Women played a crucial role in the development of western textile design, not just as weavers but also as fashion designers and trendsetters. Before the invention of the printing press in the 15th century, when news and fashion spreads quickly, people had to resort to the written word to keep abreast of the latest styles and developments – most likely, this was where they turned to women, as commentators, for fashion advice.

The most influential women of this time were, without a doubt, Lady Jane Grey (1537–1554) and her cousin, Queen Elizabeth I (1558–1603). Grey was the daughter of the English King, Henry VIII, and his first wife, Jane Seymour, and, at age 20, she succeeded to the throne of England. She was the first of the Tudor dynasty.

Interestingly, one of the first things that Grey did as England’s queen was to issue a request – a formal petition – to her ladies-in-waiting, asking them to provide “good, well-made, and rich clothes” for herself and her ladies. At this time, England was the most advanced country in Europe in terms of style and fashion, and the demand for women’s clothing was huge – there were 400,000 people living in London, England, at the time, and over 100,000 people visited the city each week.

Queen Elizabeth I similarly revolutionized English fashion with her desire to make clothes that were “neither too narrow nor too broad for a woman’s figure.” As a result, men’s and women’s clothing styles evolved significantly, and, as in England, trends spread quickly, making their way to other European countries – notably, Spain, the Netherlands, and France. Today, the fashion for both men and women is based on these strong early-modern female designs.

The Emergence Of The Tapestry

Before moving on to discuss The Last Supper, let’s briefly examine the history of the textile itself. The first mention of a tapestry dates back to the late-13th century. It was, at first, considered a form of entertainment, something that the upper classes would engage in during the day while their families and servants worked below stairs. In the late-14th century, the upper classes in Europe began to take tapestries more seriously, using them to enhance their design sensibilities.

Tapestries were, and still are, widely used for decorative purposes, as motifs on walls and floors, and as stage backdrops. They are easy to transport, durable, and – most importantly – easily reproduced, providing the advantage of scale.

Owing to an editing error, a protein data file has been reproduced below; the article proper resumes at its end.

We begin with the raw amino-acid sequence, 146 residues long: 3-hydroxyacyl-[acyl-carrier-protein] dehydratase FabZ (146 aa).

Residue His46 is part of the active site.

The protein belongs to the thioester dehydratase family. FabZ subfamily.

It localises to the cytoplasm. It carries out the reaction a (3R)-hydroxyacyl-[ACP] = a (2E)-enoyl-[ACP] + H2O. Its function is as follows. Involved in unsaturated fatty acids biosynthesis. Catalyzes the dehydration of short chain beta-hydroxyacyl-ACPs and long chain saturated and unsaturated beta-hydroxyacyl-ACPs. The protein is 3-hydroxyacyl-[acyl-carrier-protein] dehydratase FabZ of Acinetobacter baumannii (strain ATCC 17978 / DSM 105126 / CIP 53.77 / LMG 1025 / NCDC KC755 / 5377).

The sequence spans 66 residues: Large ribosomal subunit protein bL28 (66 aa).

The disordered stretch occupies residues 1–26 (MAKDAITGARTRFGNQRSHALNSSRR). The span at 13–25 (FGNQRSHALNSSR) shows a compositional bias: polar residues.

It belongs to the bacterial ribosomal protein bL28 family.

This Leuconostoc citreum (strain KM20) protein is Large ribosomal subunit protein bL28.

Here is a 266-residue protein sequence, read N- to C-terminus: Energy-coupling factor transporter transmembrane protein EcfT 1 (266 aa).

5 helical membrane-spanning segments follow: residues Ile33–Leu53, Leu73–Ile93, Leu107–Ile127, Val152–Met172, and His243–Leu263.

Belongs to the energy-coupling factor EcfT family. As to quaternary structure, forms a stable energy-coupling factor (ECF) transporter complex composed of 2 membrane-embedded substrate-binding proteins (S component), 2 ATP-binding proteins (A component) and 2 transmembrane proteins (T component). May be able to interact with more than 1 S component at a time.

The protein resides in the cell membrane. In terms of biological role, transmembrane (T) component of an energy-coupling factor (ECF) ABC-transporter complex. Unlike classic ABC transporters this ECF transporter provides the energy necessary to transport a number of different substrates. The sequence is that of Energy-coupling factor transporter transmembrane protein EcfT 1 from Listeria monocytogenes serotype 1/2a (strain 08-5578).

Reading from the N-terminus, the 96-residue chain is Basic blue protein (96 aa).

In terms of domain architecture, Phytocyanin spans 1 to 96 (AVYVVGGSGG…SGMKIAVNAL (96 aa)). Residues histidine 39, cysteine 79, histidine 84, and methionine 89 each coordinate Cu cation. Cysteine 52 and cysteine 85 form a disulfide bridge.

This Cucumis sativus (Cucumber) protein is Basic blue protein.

The Italian Renaissance brought a surge in interest in the medium, resulting in an expansive array of designs, many of which still adorn our homes today. While they were originally created for the wealthy, and continue to be associated with elegance and high culture, today, tapestries are available in a wide array of styles and colors, suitable for all ages and genders.

The Artistry Of William Morris

It’s ironic, in a way, that one of the most famous and distinctive designers of the early-modern period should have been associated with textiles. It was, in fact, William Morris (1834–1896), the designer of the iconic English textile company, Morris & Company, who first used the term “tapestry.” Morris’ work is characterized by its use of intricate designs made possible by a combination of traditional and innovative techniques.

Morris initially designed textiles in a highly traditional manner. His designs incorporated a loom and were, essentially, identical to those created centuries earlier. He did, however, introduce a few new elements to the medium, such as the “herringbone” design, which is still used today.

The firm’s products were initially sold worldwide, and they were an essential part of the firm’s corporate image. The design of a textile would often correspond to the design of a watch or a pair of earrings, adding a decorative touch to everyday objects – a design sensibility that has carried over into our contemporary world.

The Last Supper: A Masterpiece

It was originally created in 1860, and it is, without a doubt, Morris’ greatest and most complex work. It consists of 25 scenes from the Last Supper, woven in gold and silver, on a background of crimson velvet.